Using appropriately short needles, placing those needles with proper technique, care in needling areas of the thorax and shoulder muscles, and familiarizing oneself with certain points that can cause strong uterine contractions are all used to provide safe acupuncture treatments, regardless of patient species. Occasionally exaggeration of clinical signs can occur in human beings and animals who receive acupuncture. In human beings this can last up to 1 day posttreatment; in dogs, this may occur for up to 5 days posttreatment. The author has had patients on very rare occasion whose clinical signs were exaggerated after acupuncture treatment.
The traditional Chinese medicine (TCM) perspective holds that patient signs and symptoms are considered as being consistent with a variety of patterns. As such, patients can be described in the broadest sense as having an excessive or deficient condition. Additionally, they may have signs consistent with heat (blood in the stool or urine, or a purulent discharge from the eyes, nose, or urogenital tract) or cold (copious, clear urination, or mucoid diarrhea). Because of this classification system, patients with one Western diagnosis (chronic kidney disease) may not be treated similarly. A cat with chronic kidney disease who is polydipsic and polyuric and heat-seeking, for example, would be treated differently than a similarly azotemic cat who drinks only small amounts of water, urinates small amounts of urine, and prefers to lie on cool tile or avoids warm areas. A kitten who presents with a clear nasal discharge and sneezing, consistent with a presumptive Western diagnosis of viral rhinitis would be diagnosed as having a Wind-Cold pattern, and would be treated with slightly different acupuncture points than a littermate who presents with fever, nasal congestion, and a thick and yellow oculonasal discharge (signs of Wind-Heat by the TCM pattern).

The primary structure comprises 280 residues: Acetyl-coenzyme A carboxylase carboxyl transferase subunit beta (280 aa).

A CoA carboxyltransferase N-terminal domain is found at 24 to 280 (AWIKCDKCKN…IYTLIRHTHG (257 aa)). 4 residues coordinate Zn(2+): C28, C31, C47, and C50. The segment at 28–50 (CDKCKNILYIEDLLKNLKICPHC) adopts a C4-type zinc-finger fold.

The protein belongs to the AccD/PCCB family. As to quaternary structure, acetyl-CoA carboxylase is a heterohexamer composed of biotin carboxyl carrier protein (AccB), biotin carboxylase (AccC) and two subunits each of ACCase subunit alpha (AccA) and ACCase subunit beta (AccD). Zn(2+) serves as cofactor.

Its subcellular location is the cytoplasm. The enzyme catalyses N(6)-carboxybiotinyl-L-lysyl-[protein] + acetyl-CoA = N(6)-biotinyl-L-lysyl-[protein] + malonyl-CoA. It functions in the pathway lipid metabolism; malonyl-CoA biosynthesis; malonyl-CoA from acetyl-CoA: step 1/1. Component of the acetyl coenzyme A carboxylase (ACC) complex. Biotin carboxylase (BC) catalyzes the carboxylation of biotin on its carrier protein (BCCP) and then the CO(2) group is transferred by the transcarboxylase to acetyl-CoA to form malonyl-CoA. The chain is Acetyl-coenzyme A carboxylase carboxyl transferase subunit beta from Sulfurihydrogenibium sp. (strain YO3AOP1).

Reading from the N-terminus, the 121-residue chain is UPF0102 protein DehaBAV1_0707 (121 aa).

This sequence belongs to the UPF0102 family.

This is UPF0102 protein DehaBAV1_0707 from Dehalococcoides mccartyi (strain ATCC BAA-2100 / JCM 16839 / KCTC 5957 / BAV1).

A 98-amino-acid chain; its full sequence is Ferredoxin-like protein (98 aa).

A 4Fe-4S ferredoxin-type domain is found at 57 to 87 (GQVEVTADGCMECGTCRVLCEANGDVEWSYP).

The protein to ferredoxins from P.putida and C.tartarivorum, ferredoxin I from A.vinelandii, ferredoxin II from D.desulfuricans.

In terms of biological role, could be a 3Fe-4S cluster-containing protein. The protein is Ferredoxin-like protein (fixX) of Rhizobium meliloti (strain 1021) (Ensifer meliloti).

An examination of the tongue and peripheral pulses (best assessed by palpation of the femoral arteries) generally is used prior to initiating acupuncture therapy, and allows for the patterns to be described more specifically. In TCM, the tongue is divided into several regions, each representing a different body organ. The kidney area is located at the most caudal part of the tongue; the spleen in the middle of the tongue, the liver on the lateral aspects, the heart at the most proximal portion, and the lung located just distal to the heart area.8
Tongue color, the presence or absence of fluid or phlegm on the dorsal lingual surface, as well as the presence or absence of a coating are all used to make a basic assessment of the patient’s underlying physical condition and diagnosis. A cat who presents with a history of watery diarrhea or vomiting may have a pale tongue, noting deficiency. The tongue also may be thick and flabby and often has some fluid located at the area dedicated to the spleen, which in TCM is the organ that “transforms” food and is involved in digestive issues.
Pulse diagnosis is used to characterize deficiency or excess patterns of various organs.8 In cats the pulses of the femoral arteries are assessed with the cat standing and the practitioner placing her or his fingers on the right and left femoral pulses with the index fingers placed proximally, the middle fingers placed medially on the arteries, and the fourth fingers placed more distally. On the left side, the proximal position is that of the heart; the middle, the liver; and the lowest, the kidney yin (cooling). On the right side, the upper position is dedicated to the lung, the middle to the spleen, and the lowest to the kidney yang (warming). The pulse quality (depth, speed, shape, strength, and rhythm) is assessed by pressing firmly on the pulses until they are obliterated. Very superficial and slow pulses may be consistent with a cold pattern; rapid and surging pulses would be more consistent with a heat pattern.